If Bush were CEO, he'd be fired, says business executive
Comparing the United States to a troubled private corporation, a business executive says in Salon this morning that if President Bush were the CEO of a private company, its board would send him packing.
Warren Hellman is the founder of Hellman & Friedman, a private equity investment firm, and was the youngest employee ever made a partner at Lehman Brothers. Noting that Bush is the first president with a master's degree in business administration, he writes in Salon that "if the United States were a company, it would be a troubled one," pointing to the Bush administration's shortcomings in managing the national budget, its poor warfighting in Iraq and Afghanistan, and other crises.
Hellman concentrates on six acts of commission or omission by the president that would be grounds for firing of the president were he chief executive officer of a company: failing to be fiscally responsible; making poor strategic decisions; poorly executing those decisions; choosing poor personnel; poor research and development for the future; and, failure to adhere to the institution's charters and bylaws.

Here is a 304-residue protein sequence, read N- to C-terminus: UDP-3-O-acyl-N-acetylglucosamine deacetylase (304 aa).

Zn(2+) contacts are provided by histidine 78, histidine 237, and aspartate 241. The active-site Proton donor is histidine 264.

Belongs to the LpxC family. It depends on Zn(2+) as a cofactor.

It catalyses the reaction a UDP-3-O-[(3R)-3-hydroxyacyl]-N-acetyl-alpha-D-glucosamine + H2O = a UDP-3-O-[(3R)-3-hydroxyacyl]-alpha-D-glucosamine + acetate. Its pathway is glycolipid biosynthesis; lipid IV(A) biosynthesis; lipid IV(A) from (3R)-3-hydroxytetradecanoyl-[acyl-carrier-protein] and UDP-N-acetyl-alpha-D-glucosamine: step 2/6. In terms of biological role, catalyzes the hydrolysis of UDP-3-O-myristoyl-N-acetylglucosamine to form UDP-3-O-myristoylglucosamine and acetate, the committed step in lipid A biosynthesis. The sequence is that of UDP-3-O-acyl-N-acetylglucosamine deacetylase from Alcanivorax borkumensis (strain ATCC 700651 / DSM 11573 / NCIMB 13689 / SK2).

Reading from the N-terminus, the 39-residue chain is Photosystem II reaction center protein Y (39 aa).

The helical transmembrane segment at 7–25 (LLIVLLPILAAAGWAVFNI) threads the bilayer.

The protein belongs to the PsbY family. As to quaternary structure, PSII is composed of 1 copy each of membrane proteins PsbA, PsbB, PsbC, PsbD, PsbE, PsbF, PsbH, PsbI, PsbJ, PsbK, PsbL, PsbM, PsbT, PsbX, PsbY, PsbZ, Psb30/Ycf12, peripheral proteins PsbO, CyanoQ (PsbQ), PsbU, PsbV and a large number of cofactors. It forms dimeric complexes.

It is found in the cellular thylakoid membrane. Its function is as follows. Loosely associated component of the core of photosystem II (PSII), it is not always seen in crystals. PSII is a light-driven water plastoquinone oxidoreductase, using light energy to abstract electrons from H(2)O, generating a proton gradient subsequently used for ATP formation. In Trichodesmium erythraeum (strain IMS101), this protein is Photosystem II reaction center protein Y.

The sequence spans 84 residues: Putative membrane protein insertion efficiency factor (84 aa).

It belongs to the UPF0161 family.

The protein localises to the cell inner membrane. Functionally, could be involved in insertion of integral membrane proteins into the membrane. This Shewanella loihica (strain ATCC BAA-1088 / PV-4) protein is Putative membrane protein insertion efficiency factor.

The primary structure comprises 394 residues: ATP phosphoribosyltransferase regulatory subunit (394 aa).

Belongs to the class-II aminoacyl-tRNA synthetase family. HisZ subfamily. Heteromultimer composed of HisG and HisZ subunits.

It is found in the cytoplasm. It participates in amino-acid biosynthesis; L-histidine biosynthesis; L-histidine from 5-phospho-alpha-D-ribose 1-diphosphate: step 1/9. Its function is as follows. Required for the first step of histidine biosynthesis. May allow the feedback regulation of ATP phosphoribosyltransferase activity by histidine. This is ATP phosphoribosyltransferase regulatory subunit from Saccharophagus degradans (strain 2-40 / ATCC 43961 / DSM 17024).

For instance, the president appointed officials like FEMA chief Michael Brown, who failed to respond to Hurricane Katrina, and ex-Secretary of Defense Donald Rumsfeld, who came up short in managing the Iraq War. Meanwhile, other officials, like former Treasury Secretary Paul O'Neil and
Secretary of State Colin Powell, left the administration. Of these developments, Hellman writes, "For the most part, he has chosen close advisors based on loyalty and similar ideology rather than competence, experience or expertise."
Looking at this record, Hellman concludes that "if Bush were the chief executive of a company, he would in all likelihood be given a good pension and quickly replaced." He asks Americans to think of themselves as stockholders, and writes that "it is our company; it is our country, and those we elect are our employees -- and are responsible to us. We cannot afford another failure as CEO."
The full article can be read on Salon's website after viewing an advertisement.